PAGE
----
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  • July 11, 2014 - Reflections

    By Jean S. Horner
    The other day while walking down a corridor in a public building, I saw what appeared to be someone walking toward me. On coming closer, I found it was my own reflection in a huge mirror. For a moment it frightened me. Somehow a full-length reflection of one’s self is a startling thing. ...

Connections: Wanda R. Carter
Aug. 25, 2013

The Fruit of Unity

Wanda R. Carter recently retired as an Assemblies of God U.S. Missions-endorsed hospital chaplain after earlier serving as an AG church planter and pastor in New Jersey. Carter, 71, spoke with Pentecostal Evangel News Editor John W. Kennedy.

evangel:  How did you become a church planter in New Jersey?

Wanda R. Carter: While I was at Valley Forge Christian College (AG), the Lord spoke to me: I want you to go to Phillipsburg and start a church. Phillipsburg? I said, “God, You must have made a mistake. I plan to be a chaplain.” Well, you can argue with God, but when you get through He always wins.

I asked Barbara Clark, my good friend who was a student with me at Valley Forge and Assemblies of God Theological Seminary, to pray with me about it. One day Barb said God told her to help me start the church. There was no AG church in the town.

evangel:  That must have been unusual for the time: two women — one black, one white — planting a church.

Carter:  We’re just two women who wanted to be obedient to God. Race was never an issue. The goal was to start a multiethnic church to show people what heaven is going to be like. God wanted us to minister to all races and cultures. Emmanuel Christian Center started as a cooperative effort between Evangel Temple in Springfield (Mo.) and the New Jersey District.

evangel:  You attended the 1989 General Council when “the issue of racism” came up in Resolution 20.

Carter: When I saw the resolution, I wondered why it didn’t state that racism is a sin. I was compelled to go to Indianapolis. I had to see it amended from “the issue of racism” to “the sin of racism.”

I said to the people gathered there that racism is a sin and we need to label it for what it is. Because unless we do, we’re not going to be able to speak with validity to the different groups of people who have been impacted by racism. If we want a multicultural church like the church in heaven, we need to start having that kind of church here.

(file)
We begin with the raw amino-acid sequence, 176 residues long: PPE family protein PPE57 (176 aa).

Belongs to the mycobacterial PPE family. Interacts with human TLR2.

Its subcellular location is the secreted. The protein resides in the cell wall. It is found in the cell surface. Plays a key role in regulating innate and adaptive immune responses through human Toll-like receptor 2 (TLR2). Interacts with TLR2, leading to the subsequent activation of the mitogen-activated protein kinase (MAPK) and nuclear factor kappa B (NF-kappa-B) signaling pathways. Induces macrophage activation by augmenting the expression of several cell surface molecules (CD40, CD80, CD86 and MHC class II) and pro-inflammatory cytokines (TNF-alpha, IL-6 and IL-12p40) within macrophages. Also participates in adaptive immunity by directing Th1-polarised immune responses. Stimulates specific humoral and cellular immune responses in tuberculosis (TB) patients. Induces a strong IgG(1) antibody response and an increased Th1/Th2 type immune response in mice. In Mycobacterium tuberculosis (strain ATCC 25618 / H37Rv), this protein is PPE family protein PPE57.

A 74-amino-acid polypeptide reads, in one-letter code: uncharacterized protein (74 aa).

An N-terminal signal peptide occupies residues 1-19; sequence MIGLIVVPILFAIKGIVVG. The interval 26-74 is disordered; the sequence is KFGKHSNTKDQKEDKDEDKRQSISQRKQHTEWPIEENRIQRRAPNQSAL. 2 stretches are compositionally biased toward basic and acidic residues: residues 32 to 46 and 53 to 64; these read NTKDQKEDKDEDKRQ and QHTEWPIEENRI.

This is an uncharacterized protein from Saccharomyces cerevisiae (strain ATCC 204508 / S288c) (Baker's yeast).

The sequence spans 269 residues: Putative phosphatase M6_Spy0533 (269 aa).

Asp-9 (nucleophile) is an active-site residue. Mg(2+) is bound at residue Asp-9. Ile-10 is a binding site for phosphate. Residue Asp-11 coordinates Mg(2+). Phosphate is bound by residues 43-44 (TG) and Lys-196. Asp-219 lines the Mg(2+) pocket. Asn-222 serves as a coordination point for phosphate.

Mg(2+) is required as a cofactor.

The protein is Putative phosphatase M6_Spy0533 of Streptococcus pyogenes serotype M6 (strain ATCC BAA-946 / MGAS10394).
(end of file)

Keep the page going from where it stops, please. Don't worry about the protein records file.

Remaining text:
evangel:  The resolution passed.

Carter: When it was adopted, I was relieved; I had done what God asked me to do. But racism is still an issue in the church in general and must be addressed. That’s the last place we should have racist views. Some people are unaware they hold racist views. The church in heaven is going to be made up of all tongues, tribes, peoples and nations. Racism is totally unacceptable to God.

evangel:  You’re about to move back to Springfield. What are your plans?

Carter: I’m officially retired, but also “refired.” I have many friends at Evangel Temple who have been so supportive over the years. I feel God is calling me into a prayer ministry. I’m interested in reconciliation — trying to get people to be honest about who they are so they can be honest about who other people are.

evangel:  What has been the highlight in all your years of ministry?

Carter: In Hackensack, N.J., where I grew up, I literally heard God say to me, “Lo, I am with you always, even to the end of the age.” It was before I was even saved. God kept His Word. He has always been with me. God’s faithfulness has been the highlight since I first heard those words.


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